Former Mugabe Loyalists Race to Ingratiate Themselves With New President

  • Zimbabwean ministers, Mugabe acolytes endorse the new leader
  • Mugabe’s ‘obedient son’ attacks former president’s wife

Robert Mugabe and Grace Mugabe on Nov. 8.

Photographer: Jekesai Njikizana/AFP via Getty Images 

Robert Mugabe and his wife Grace are finding just how fleeting loyalty can be.

Ex-loyalists in Zimbabwe are distancing themselves from the former first family and trying hard to ingratiate themselves with newly installed President Emmerson Mnangagwa, known by his nickname of the Crocodile, after a military coup earlier this month toppled the 93-year-old leader.

The state-controlled press swapped allegiance overnight, with Herald newspaper Editor-in-Chief Caesar Zvayi Tweeting “The new president means business,” after a statement from Mnangagwa demanding stolen money and assets be returned to the country. He also tweeted a picture of crocodile-themed shoes worn to Mnangagwa’s inauguration. Days earlier, Zvayi was being teased on social media for his fawning support of the then first family, including Grace, who had said she was ready to succeed Mugabe.

Former Home Affairs Minister Obert Mpofu jumped ship shortly after the military took over, introducing Mnangagwa at his first press conference and saying Mugabe’s 52-year-old wife had taken advantage of him and abused the country’s resources. Mpofu had earlier told Mugabe he was his “most ever obedient son,” and he was known for dancing at rallies held by Grace and bowing to the former first lady.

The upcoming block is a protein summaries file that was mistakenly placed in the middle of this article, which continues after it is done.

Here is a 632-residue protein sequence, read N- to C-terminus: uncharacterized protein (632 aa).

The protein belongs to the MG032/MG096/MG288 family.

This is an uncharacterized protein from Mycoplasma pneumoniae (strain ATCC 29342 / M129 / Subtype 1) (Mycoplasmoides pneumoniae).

“You can expect dozens of Grace’s sycophants to jump onto the Mnangagwa train now that she’s fallen from, well, grace. They’ll be queuing to pretend they never knew her,” said Farai Gwisai, who sells mobile phone air time on the streets of the capital Harare because he can’t find work. “Everyone’s laughing about it.”

Mugabe was effectively toppled when Zimbabwe’s military placed him under house arrest in the early hours Nov. 15. Grace had headed a faction of the Zimbabwe African National Union-Patriotic Front party known as G-40, which had maneuvered Mnangagwa out of the party and seen him fired as Mugabe’s vice president before Zanu-PF reinstated him. Mnangagwa was sworn in as president Nov. 24.

— With assistance by Antony Sguazzin

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